And what about numbers 58 through 63. Think about gathering Walter Benjamin, Walt Disney, Buckminster Fuller, James Rouse, Henry George, and Wendell Berry (how is he an urban thinker???) around the same table. Would Disney and Fuller strike up an alliance of the technocratic utopians? Jim Rouse and Henry George both shared the goal of social justice, but what would the real estate developer have to say about a single tax on land? And wouldn’t it be fun to hear what Benjamin might have to say about Euro Disney. S.C.A. and the possibilities for the flaneur at Disneyland Paris?

We haven’t exhausted the possibilities. In fact, I’m thinking about a new way to organize my class on the “History and Theory of Urban Studies” around the debates implicit in the next-door neighbors on the list: Jacob Riis versus Prince Charles, Henri Lefebvre versus Richard Florida, Paolo Soleri versus Anthony Downs, Robert Moses versus Elizabeth Plater-Zyberk, Marcus Vitruvius Pollio versus Ernest Burgess. Let them have at it, in English or in Latin.

Edward Glaeser channels George Tucker

In his new book The Triumph of the City: How Our Greatest Invention Makes Us Richer, Smarter, Greener, Healthier, and Happier, the crackerjack economist Edward Glaeser makes an eloquent case for cities as the keys to creativity. They are the intersection points where the intensity of communication unlocks innovation. “Cities enable the collaboration that makes humanity shine most brightly,” he writes. Because humans learn so much from other humans, we learn more when there are more people around us. . . . Because the essential characteristic of humanity is our ability to learn from each other, cities make us more human.”

Glaeser is an extremely successful academic, who’s University of Chicago Ph.D. has led him to a job at Harvard and plenty of side projects. The Triumph of the City draws on hundreds of recent of scholarly books and articles that have probed cities as economic and social systems. It is a new synthesis, but it also channels the work of another academic superstar who wrote nearly seventeen decades earlier.

That scholar was George Tucker, who penned a very Glaeseresque phrase in 1843, writing that “The growth of cities commonly marks the progress of intelligence and the arts.”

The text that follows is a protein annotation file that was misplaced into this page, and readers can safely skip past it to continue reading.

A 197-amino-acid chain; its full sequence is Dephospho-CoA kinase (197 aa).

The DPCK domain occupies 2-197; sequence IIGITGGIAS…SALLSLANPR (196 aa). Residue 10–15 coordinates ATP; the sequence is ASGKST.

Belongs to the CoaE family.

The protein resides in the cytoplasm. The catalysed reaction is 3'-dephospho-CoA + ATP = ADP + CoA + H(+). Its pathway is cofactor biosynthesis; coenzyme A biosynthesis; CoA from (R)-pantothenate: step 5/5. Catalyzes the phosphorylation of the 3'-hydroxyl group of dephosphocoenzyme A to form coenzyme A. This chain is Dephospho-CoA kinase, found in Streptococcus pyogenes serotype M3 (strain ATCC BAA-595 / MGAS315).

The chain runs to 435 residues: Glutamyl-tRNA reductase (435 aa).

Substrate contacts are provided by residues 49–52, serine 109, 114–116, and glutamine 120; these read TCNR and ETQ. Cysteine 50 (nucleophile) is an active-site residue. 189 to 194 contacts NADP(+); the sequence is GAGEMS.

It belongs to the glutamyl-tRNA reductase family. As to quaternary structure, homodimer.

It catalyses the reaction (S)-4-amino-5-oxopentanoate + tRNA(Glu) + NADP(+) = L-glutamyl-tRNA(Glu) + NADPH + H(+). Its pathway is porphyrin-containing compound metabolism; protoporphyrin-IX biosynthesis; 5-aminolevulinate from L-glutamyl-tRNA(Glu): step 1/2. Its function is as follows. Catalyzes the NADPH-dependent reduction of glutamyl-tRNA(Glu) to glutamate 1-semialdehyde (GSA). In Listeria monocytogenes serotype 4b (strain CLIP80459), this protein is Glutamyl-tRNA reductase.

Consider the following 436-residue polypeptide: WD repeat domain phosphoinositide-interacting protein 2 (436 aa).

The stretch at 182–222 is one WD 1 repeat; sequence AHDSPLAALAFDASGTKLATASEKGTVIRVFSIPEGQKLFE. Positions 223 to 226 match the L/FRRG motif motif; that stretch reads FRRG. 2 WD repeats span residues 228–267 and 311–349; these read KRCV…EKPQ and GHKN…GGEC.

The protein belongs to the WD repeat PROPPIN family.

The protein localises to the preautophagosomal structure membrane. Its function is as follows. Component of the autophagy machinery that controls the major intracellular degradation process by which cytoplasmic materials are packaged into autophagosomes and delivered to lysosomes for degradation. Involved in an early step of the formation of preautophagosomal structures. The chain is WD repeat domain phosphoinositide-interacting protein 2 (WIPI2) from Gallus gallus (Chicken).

A Virginia politician and intellectual who appreciated cities as engines of progress, Tucker was one of those public intellectuals who act as a commentator and synthesizer for a generation, well known in their lifetimes but rapidly fading from memory as issues change and their contributions look broad rather than deep. If he were working in the twenty-first century, he’d be an op-ed columnist and blogger. In his own time, he was an essayist and pamphleteer.

He spent his career in Virginia and Pennsylvania, the two states that were the center of gravity of the early republic. Born in Bermuda, educated at William and Mary, and resident of Richmond and Lynchburg, Tucker served three undistinguished terms in Congress and then had a stroke of fortune when Thomas Jefferson asked him to be professor of moral philosophy at the brand new University of Virginia. He lectured there from 1825 to 1845 and ended his career in Philadelphia, writing and publishing a four volume history of the United States.

Before and after Charlottesville, Tucker kept his pen busy with ten books plus scads of articles and pamphlets. The Valley of Shenandoah (1824) unsuccessfully imitated the novels of Walter Scott. A Voyage to the Moon (1827) used the premise of a fantastic voyage to satirize contemporary society (calling it science fiction is too big a stretch). The rest of his output was nonfiction—philosophical essays, political and economic commentary, history, a laudatory biography of Jefferson, and, relevant for this book, Progress of the United States in Population and Wealth for Fifty Years, as Exhibited by the Decennial Census (1843).

As his title indicated, Tucker believed in progress, as scientific discovery fueled economic development and allowed the fuller development of human capacities. The United States, with its natural resources and open politics, was more progressive than Europe, as shown by its extraordinary growth since the adoption of federal government. His 1822 essay “On Density of Population” argues that people in concentrated numbers, not isolated Jeffersonian farmers, are necessary to generate progress in science, literature, and the arts and stimulate the economy through competition. Two decades later he expanded his analysis, acknowledging urban problems but celebrating urban potential.

If these congregations of men diminish some of the comforts of life, they augment others; if they are less favourable to health than the country, they also provide better defenses against disease, and better means of cure. . . . . [t]hey are more prone to innovation, whether for good or evil. . . ..Whatever may be the good or evil tendencies of populous cities, they are the result to which all countries, that are at once fertile, free and intelligent tend.